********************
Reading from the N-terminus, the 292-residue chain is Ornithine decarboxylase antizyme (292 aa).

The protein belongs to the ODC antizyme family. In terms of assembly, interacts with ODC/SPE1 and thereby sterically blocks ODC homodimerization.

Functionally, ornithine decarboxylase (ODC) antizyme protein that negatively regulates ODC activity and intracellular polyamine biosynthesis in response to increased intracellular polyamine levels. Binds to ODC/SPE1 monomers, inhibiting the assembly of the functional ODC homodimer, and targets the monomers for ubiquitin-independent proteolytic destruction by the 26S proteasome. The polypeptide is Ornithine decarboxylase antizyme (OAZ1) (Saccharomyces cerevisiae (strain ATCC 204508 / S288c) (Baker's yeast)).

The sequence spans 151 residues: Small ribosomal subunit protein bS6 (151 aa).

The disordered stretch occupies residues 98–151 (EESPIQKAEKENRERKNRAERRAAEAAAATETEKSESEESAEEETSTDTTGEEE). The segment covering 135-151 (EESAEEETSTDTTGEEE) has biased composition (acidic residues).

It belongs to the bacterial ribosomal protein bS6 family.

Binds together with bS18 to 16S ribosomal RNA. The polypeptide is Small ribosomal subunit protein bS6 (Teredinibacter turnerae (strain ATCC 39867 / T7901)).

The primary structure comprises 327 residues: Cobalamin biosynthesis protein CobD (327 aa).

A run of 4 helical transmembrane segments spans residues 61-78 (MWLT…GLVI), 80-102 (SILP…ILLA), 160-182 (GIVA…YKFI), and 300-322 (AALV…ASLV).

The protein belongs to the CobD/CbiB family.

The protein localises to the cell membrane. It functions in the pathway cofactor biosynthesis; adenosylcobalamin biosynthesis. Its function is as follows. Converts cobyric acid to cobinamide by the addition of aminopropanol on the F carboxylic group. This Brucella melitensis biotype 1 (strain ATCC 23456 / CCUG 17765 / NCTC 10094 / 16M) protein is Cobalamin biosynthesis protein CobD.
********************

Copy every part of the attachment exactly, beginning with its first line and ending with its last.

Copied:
Reading from the N-terminus, the 292-residue chain is Ornithine decarboxylase antizyme (292 aa).

The protein belongs to the ODC antizyme family. In terms of assembly, interacts with ODC/SPE1 and thereby sterically blocks ODC homodimerization.

Functionally, ornithine decarboxylase (ODC) antizyme protein that negatively regulates ODC activity and intracellular polyamine biosynthesis in response to increased intracellular polyamine levels. Binds to ODC/SPE1 monomers, inhibiting the assembly of the functional ODC homodimer, and targets the monomers for ubiquitin-independent proteolytic destruction by the 26S proteasome. The polypeptide is Ornithine decarboxylase antizyme (OAZ1) (Saccharomyces cerevisiae (strain ATCC 204508 / S288c) (Baker's yeast)).

The sequence spans 151 residues: Small ribosomal subunit protein bS6 (151 aa).

The disordered stretch occupies residues 98–151 (EESPIQKAEKENRERKNRAERRAAEAAAATETEKSESEESAEEETSTDTTGEEE). The segment covering 135-151 (EESAEEETSTDTTGEEE) has biased composition (acidic residues).

It belongs to the bacterial ribosomal protein bS6 family.

Binds together with bS18 to 16S ribosomal RNA. The polypeptide is Small ribosomal subunit protein bS6 (Teredinibacter turnerae (strain ATCC 39867 / T7901)).

The primary structure comprises 327 residues: Cobalamin biosynthesis protein CobD (327 aa).

A run of 4 helical transmembrane segments spans residues 61-78 (MWLT…GLVI), 80-102 (SILP…ILLA), 160-182 (GIVA…YKFI), and 300-322 (AALV…ASLV).

The protein belongs to the CobD/CbiB family.

The protein localises to the cell membrane. It functions in the pathway cofactor biosynthesis; adenosylcobalamin biosynthesis. Its function is as follows. Converts cobyric acid to cobinamide by the addition of aminopropanol on the F carboxylic group. This Brucella melitensis biotype 1 (strain ATCC 23456 / CCUG 17765 / NCTC 10094 / 16M) protein is Cobalamin biosynthesis protein CobD.